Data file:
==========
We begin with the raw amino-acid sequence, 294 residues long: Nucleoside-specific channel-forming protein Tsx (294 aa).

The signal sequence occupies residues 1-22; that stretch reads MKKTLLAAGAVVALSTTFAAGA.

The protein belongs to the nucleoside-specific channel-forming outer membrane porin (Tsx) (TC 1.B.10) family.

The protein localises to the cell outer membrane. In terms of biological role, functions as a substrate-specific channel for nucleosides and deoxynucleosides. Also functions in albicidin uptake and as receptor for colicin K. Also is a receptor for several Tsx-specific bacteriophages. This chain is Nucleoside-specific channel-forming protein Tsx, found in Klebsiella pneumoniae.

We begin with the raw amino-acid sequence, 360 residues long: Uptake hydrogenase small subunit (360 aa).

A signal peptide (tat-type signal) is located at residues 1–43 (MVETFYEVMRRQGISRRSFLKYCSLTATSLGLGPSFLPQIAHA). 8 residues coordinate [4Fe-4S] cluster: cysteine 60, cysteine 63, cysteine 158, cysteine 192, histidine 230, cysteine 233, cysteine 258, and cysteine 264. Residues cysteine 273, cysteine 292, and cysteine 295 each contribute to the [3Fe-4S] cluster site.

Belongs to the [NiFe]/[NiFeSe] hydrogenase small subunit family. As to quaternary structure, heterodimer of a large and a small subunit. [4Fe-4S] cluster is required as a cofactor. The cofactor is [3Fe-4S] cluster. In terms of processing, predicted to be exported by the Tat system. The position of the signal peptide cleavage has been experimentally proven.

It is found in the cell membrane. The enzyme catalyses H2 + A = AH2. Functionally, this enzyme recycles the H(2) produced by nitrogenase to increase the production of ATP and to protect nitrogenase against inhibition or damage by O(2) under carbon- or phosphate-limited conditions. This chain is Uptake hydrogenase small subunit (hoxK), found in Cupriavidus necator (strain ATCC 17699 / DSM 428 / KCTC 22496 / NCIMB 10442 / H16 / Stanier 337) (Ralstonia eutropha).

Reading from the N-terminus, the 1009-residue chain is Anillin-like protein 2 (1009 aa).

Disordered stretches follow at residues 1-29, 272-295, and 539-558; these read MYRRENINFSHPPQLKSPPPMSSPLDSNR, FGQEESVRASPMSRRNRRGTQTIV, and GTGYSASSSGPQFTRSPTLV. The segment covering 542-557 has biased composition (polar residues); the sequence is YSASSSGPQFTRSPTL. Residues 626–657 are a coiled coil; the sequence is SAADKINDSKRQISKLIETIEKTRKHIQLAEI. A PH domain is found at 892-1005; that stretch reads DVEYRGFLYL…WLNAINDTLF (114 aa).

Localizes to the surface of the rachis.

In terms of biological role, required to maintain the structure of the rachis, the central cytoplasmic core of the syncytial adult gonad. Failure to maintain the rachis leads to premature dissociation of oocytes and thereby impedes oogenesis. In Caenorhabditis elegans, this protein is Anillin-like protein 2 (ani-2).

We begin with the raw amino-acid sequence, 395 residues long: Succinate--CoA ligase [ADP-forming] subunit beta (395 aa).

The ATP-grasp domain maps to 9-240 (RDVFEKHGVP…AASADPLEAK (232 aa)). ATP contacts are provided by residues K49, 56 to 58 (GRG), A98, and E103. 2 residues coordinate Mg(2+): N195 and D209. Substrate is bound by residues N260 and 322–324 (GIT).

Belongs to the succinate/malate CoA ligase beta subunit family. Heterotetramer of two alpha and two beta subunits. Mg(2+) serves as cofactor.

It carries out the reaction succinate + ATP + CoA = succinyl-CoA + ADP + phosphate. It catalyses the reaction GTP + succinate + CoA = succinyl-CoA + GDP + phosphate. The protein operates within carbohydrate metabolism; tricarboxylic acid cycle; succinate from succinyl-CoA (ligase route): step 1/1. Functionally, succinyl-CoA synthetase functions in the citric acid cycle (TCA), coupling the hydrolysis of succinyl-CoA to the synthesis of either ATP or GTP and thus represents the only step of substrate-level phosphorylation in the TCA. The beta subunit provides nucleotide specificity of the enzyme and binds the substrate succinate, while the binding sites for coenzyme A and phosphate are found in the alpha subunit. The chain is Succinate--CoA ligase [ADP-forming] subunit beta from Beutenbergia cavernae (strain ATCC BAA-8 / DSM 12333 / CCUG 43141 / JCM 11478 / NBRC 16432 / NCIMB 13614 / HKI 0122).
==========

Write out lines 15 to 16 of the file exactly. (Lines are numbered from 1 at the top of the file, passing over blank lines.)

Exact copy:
Belongs to the succinate/malate CoA ligase beta subunit family. Heterotetramer of two alpha and two beta subunits. Mg(2+) serves as cofactor.

It carries out the reaction succinate + ATP + CoA = succinyl-CoA + ADP + phosphate. It catalyses the reaction GTP + succinate + CoA = succinyl-CoA + GDP + phosphate. The protein operates within carbohydrate metabolism; tricarboxylic acid cycle; succinate from succinyl-CoA (ligase route): step 1/1. Functionally, succinyl-CoA synthetase functions in the citric acid cycle (TCA), coupling the hydrolysis of succinyl-CoA to the synthesis of either ATP or GTP and thus represents the only step of substrate-level phosphorylation in the TCA. The beta subunit provides nucleotide specificity of the enzyme and binds the substrate succinate, while the binding sites for coenzyme A and phosphate are found in the alpha subunit. The chain is Succinate--CoA ligase [ADP-forming] subunit beta from Beutenbergia cavernae (strain ATCC BAA-8 / DSM 12333 / CCUG 43141 / JCM 11478 / NBRC 16432 / NCIMB 13614 / HKI 0122).